The kilogram is defined in terms of three fundamental physical constants: The speed of light c, a specific atomic transition frequency ΔνCs, and the Planck constant h. The formal definition is:
- The kilogram, symbol kg, is the SI unit of mass. It is defined by taking the fixed numerical value of the Planck constant h to be 6.62607015×10−34 when expressed in the unit J⋅s, which is equal to kg⋅m2⋅s−1, where the metre and the second are defined in terms of c and ΔνCs.
This definition makes the kilogram consistent with the older definition: the mass remains almost exactly the same as the mass of a litre of water.
The development of the first metric system began about 1790. The initial mass unit was the grave, defined in 1793. Within three years it was replaced by the kilogram.
The gram, 1/1000 of a kilogram, was provisionally defined in 1795 as the mass of one cubic centimetre of water at the melting point of ice. The Kilogramme des Archives was manufactured as a prototype in 1799 and served as a basis for the International Prototype Kilogram (IPK) in 1875. It had a mass equal to the mass of 1 dm3 of water under atmospheric pressure and at the temperature of its maximum density, which is approximately 4 °C.
The International Prototype Kilogram was commissioned by the General Conference on Weights and Measures (CGPM) under the authority of the Metre Convention (1875), and is in the custody of the International Bureau of Weights and Measures (BIPM) who hold it on behalf of the CGPM. The IPK was rarely used or handled. Copies of the IPK kept by national metrology laboratories around the world were compared with the IPK in 1889, 1948, and 1989 to provide traceability of measurements of mass anywhere in the world back to the IPK.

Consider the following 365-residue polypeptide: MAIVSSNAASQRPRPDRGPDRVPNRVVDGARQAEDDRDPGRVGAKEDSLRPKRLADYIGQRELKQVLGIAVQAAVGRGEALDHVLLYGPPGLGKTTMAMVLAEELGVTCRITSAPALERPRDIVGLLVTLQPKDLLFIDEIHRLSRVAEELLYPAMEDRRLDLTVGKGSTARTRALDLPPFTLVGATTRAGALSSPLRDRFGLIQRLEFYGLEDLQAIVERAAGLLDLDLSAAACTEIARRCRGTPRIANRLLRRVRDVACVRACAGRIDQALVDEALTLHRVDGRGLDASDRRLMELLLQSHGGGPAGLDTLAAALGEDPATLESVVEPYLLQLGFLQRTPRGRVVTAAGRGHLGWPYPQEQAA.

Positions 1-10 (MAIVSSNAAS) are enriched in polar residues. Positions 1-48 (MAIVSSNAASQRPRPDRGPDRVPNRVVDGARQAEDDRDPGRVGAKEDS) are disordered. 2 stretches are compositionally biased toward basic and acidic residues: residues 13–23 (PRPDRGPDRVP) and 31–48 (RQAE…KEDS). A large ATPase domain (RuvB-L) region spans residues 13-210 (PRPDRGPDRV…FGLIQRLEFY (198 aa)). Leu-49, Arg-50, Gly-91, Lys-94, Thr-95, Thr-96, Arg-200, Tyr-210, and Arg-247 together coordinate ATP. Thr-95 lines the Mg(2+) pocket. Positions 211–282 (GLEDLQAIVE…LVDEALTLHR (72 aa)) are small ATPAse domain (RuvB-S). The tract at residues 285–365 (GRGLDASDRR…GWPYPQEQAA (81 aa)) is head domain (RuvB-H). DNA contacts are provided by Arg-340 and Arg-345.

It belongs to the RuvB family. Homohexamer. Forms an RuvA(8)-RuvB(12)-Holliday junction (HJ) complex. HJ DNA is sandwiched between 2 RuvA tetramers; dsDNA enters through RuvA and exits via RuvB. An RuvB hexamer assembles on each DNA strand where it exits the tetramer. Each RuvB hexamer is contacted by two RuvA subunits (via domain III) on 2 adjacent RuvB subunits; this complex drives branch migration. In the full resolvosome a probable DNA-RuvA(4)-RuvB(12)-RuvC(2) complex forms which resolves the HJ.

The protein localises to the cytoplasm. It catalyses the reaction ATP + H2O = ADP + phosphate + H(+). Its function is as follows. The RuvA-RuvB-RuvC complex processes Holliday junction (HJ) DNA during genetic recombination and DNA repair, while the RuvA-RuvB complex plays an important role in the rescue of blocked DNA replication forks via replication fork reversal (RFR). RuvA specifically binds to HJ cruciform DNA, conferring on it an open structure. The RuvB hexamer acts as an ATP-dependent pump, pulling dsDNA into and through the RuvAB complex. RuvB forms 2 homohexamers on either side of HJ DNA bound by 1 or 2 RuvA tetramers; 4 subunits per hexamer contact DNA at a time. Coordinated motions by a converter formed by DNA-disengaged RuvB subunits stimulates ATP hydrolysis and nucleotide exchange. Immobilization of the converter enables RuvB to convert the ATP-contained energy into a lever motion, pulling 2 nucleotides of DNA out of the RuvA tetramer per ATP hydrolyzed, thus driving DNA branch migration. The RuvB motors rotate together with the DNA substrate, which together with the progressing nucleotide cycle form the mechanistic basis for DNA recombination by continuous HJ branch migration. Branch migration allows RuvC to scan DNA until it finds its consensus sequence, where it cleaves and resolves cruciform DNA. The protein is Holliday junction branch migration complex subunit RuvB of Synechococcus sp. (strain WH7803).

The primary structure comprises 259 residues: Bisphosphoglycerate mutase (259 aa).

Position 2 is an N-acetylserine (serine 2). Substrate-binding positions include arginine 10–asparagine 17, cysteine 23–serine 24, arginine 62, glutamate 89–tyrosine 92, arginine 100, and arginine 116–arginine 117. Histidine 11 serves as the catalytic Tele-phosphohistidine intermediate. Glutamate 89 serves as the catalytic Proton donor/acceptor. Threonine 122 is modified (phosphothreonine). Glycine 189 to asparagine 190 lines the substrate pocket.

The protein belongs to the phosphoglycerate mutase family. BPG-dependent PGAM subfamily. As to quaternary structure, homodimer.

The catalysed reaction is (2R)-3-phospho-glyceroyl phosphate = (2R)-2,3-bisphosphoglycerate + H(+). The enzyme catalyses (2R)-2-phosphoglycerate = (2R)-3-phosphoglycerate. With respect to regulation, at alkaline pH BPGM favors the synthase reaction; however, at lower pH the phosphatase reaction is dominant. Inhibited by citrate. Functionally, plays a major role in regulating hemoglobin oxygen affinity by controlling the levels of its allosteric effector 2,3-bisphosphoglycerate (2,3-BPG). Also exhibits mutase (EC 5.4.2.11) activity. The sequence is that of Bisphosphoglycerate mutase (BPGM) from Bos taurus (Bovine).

The kilogram was the last SI unit that was directly defined by an artefact rather than fundamental physical properties that could be independently reproduced in different laboratories. Three other base units (cd, A, mol) and 17 derived units (N, Pa, J, W, C, V, F, Ω, S, Wb, T, H, kat, Gy, Sv, lm, lx) in the SI system were defined in relation to the kilogram, and thus its stability was important. The definitions of only eight other named SI units did not depend on the kilogram: those of temperature (K, °C), time and frequency (s, Hz, Bq), length (m), and angle (rad, sr).
Replacement of the International Prototype Kilogram
After the International Prototype Kilogram had been found to vary in mass over time relative to its reproductions, the International Committee for Weights and Measures (CIPM) recommended in 2005 that the kilogram be redefined in terms of a fundamental constant of nature. At its 2011 meeting, the CGPM agreed in principle that the kilogram should be redefined in terms of the Planck constant, h. The decision was originally deferred until 2014; in 2014 it was deferred again until the next meeting. CIPM proposed revised definitions of the SI base units for consideration at the 26th CGPM. The formal vote on 16 November 2018 approved the change.